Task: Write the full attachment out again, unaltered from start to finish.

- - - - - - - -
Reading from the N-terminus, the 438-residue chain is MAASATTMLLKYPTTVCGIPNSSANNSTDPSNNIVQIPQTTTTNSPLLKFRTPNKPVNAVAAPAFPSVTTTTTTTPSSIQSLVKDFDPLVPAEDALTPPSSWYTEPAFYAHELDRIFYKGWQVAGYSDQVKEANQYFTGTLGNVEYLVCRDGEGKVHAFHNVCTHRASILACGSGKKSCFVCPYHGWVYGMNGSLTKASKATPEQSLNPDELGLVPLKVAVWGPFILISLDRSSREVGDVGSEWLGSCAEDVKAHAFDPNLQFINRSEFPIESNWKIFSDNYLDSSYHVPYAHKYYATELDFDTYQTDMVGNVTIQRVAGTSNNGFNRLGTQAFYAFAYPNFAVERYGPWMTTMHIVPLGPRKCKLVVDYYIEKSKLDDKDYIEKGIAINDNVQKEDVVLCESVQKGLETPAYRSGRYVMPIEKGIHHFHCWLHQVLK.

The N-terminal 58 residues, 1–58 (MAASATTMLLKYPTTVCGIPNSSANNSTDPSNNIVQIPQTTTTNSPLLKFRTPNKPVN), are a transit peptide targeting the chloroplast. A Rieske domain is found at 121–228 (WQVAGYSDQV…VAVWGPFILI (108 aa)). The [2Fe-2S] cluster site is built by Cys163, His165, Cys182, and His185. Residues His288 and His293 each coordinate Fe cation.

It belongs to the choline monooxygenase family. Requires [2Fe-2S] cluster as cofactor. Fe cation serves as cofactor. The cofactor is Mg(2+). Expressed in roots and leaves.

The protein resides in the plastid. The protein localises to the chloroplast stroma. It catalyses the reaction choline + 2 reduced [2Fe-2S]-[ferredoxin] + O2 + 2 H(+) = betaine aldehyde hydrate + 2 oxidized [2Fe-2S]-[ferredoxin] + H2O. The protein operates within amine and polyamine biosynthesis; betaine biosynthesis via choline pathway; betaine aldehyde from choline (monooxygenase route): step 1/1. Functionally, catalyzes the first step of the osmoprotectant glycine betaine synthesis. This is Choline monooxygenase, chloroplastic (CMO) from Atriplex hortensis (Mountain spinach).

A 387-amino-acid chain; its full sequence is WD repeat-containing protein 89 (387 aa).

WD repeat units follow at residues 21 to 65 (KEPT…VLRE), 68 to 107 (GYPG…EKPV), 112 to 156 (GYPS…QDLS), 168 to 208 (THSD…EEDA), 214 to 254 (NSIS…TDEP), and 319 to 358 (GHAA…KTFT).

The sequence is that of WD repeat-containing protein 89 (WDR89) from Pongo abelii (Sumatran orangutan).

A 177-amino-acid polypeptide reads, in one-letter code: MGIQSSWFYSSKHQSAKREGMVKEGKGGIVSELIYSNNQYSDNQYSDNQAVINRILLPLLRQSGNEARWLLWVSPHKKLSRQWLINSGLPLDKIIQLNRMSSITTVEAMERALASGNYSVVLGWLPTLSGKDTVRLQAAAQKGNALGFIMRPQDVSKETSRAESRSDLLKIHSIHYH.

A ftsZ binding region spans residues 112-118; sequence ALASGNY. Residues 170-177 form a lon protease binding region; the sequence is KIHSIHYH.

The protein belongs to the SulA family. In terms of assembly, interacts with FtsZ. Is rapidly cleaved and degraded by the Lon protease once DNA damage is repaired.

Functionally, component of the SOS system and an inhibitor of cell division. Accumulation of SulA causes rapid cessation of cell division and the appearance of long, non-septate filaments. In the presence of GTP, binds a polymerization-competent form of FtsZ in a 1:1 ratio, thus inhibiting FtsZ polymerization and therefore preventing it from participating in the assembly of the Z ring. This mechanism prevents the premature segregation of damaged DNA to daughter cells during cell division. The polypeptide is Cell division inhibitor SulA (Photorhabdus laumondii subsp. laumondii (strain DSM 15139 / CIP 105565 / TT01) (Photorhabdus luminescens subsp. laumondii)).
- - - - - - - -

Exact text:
Reading from the N-terminus, the 438-residue chain is MAASATTMLLKYPTTVCGIPNSSANNSTDPSNNIVQIPQTTTTNSPLLKFRTPNKPVNAVAAPAFPSVTTTTTTTPSSIQSLVKDFDPLVPAEDALTPPSSWYTEPAFYAHELDRIFYKGWQVAGYSDQVKEANQYFTGTLGNVEYLVCRDGEGKVHAFHNVCTHRASILACGSGKKSCFVCPYHGWVYGMNGSLTKASKATPEQSLNPDELGLVPLKVAVWGPFILISLDRSSREVGDVGSEWLGSCAEDVKAHAFDPNLQFINRSEFPIESNWKIFSDNYLDSSYHVPYAHKYYATELDFDTYQTDMVGNVTIQRVAGTSNNGFNRLGTQAFYAFAYPNFAVERYGPWMTTMHIVPLGPRKCKLVVDYYIEKSKLDDKDYIEKGIAINDNVQKEDVVLCESVQKGLETPAYRSGRYVMPIEKGIHHFHCWLHQVLK.

The N-terminal 58 residues, 1–58 (MAASATTMLLKYPTTVCGIPNSSANNSTDPSNNIVQIPQTTTTNSPLLKFRTPNKPVN), are a transit peptide targeting the chloroplast. A Rieske domain is found at 121–228 (WQVAGYSDQV…VAVWGPFILI (108 aa)). The [2Fe-2S] cluster site is built by Cys163, His165, Cys182, and His185. Residues His288 and His293 each coordinate Fe cation.

It belongs to the choline monooxygenase family. Requires [2Fe-2S] cluster as cofactor. Fe cation serves as cofactor. The cofactor is Mg(2+). Expressed in roots and leaves.

The protein resides in the plastid. The protein localises to the chloroplast stroma. It catalyses the reaction choline + 2 reduced [2Fe-2S]-[ferredoxin] + O2 + 2 H(+) = betaine aldehyde hydrate + 2 oxidized [2Fe-2S]-[ferredoxin] + H2O. The protein operates within amine and polyamine biosynthesis; betaine biosynthesis via choline pathway; betaine aldehyde from choline (monooxygenase route): step 1/1. Functionally, catalyzes the first step of the osmoprotectant glycine betaine synthesis. This is Choline monooxygenase, chloroplastic (CMO) from Atriplex hortensis (Mountain spinach).

A 387-amino-acid chain; its full sequence is WD repeat-containing protein 89 (387 aa).

WD repeat units follow at residues 21 to 65 (KEPT…VLRE), 68 to 107 (GYPG…EKPV), 112 to 156 (GYPS…QDLS), 168 to 208 (THSD…EEDA), 214 to 254 (NSIS…TDEP), and 319 to 358 (GHAA…KTFT).

The sequence is that of WD repeat-containing protein 89 (WDR89) from Pongo abelii (Sumatran orangutan).

A 177-amino-acid polypeptide reads, in one-letter code: MGIQSSWFYSSKHQSAKREGMVKEGKGGIVSELIYSNNQYSDNQYSDNQAVINRILLPLLRQSGNEARWLLWVSPHKKLSRQWLINSGLPLDKIIQLNRMSSITTVEAMERALASGNYSVVLGWLPTLSGKDTVRLQAAAQKGNALGFIMRPQDVSKETSRAESRSDLLKIHSIHYH.

A ftsZ binding region spans residues 112-118; sequence ALASGNY. Residues 170-177 form a lon protease binding region; the sequence is KIHSIHYH.

The protein belongs to the SulA family. In terms of assembly, interacts with FtsZ. Is rapidly cleaved and degraded by the Lon protease once DNA damage is repaired.

Functionally, component of the SOS system and an inhibitor of cell division. Accumulation of SulA causes rapid cessation of cell division and the appearance of long, non-septate filaments. In the presence of GTP, binds a polymerization-competent form of FtsZ in a 1:1 ratio, thus inhibiting FtsZ polymerization and therefore preventing it from participating in the assembly of the Z ring. This mechanism prevents the premature segregation of damaged DNA to daughter cells during cell division. The polypeptide is Cell division inhibitor SulA (Photorhabdus laumondii subsp. laumondii (strain DSM 15139 / CIP 105565 / TT01) (Photorhabdus luminescens subsp. laumondii)).